Described as a “landmark in copyright” law, the decision allows libraries to digitize entire works in their collections, even those under copyright, and, in the specific case of the HathiTrust, to use the digital content they create to enhance the research process with full-text search. This does not mean that libraries are now allowed to digitize copyrighted books and unrestrictedly make them available in their entirety to the world. It simply provides much needed legal boundaries for libraries wishing to offer researchers new ways to find materials in their collections.

 

The lawsuit, which was filed in September 2011, alleged that the University of Michigan, HathiTrust, and four HathiTrust participating libraries—the University of California, the University of Wisconsin, Indiana University and Cornell University—had infringed copyright in their book digitization projects. Among other things, the Authors Guild sought to impound the in-copyright works from HathiTrust, which would have made those works unavailable for transformative uses such as full-text searching, data mining for research purposes, and access for readers who have print disabilities.

 

The ruling highlights the “transformative” aspects of this mass digitization project, such as the enabling of text mining. In what way does digitization “transform” printed books?  Find out more here: http://www.newsroomamerica.com/story/320779.html

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Oxford University, Vatican libraries to digitize works

Oxford University, Vatican libraries to digitize works | The Future Librarian | Scoop.it
The Bodleian Libraries of the University of Oxford and the Biblioteca Apostolica Vaticana said they intended to digitize 1.5 million pages of ancient texts and make them freely available online.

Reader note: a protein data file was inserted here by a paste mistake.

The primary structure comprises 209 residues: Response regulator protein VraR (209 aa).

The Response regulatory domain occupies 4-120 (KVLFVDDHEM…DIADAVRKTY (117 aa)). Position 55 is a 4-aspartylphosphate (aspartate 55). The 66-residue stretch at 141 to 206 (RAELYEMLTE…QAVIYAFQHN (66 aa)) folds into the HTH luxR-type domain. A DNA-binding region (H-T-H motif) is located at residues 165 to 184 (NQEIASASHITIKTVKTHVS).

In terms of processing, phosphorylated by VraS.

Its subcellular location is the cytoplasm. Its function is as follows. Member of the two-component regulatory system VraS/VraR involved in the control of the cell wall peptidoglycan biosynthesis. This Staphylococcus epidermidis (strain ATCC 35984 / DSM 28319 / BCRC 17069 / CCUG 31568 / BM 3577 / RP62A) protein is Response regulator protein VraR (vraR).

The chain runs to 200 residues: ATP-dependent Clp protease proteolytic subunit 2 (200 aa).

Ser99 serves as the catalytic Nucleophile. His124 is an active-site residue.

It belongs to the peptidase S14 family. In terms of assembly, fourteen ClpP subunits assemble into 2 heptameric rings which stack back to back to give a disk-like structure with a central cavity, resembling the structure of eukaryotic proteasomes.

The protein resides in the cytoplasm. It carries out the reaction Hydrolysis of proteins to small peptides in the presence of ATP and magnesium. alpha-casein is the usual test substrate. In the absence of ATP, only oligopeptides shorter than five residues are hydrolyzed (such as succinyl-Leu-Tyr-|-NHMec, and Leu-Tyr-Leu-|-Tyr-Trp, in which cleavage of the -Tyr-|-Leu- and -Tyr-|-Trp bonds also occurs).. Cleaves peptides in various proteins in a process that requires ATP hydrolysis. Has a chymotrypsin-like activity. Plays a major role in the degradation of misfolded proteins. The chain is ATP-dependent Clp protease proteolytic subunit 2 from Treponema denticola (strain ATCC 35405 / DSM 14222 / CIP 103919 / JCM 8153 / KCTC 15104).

With approximately two-thirds of the material coming from the BAV and the remainder from the Bodleian, the digitization effort will also benefit scholars by uniting virtually materials that have been dispersed between the collections for centuries.

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Points Of Reference » Blog Archive » Digitized Books from the Guggenheim

Points Of Reference » Blog Archive » Digitized Books from the Guggenheim | The Future Librarian | Scoop.it

New York’s renowned Solomon R. Guggenheim Museum has digitized a bunch of its out-of-print publications and made them available on its website–for free! Many of the books are exhibition catalogs from the ’50s and ’60s, but there are several fairly recent publications as well.

 

The books can be accessed in multiple formats via the Internet Archive or read online on the Guggenheim website.

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One Country is Digitizing All Books, And Making Them Free For Its Citizens

One Country is Digitizing All Books, And Making Them Free For Its Citizens | The Future Librarian | Scoop.it
According to the National Library, “all published content, in all media” is being digitized, which includes “material dating from the Middle Ages up to the current day.”
Fe Angela M. Verzosa's insight: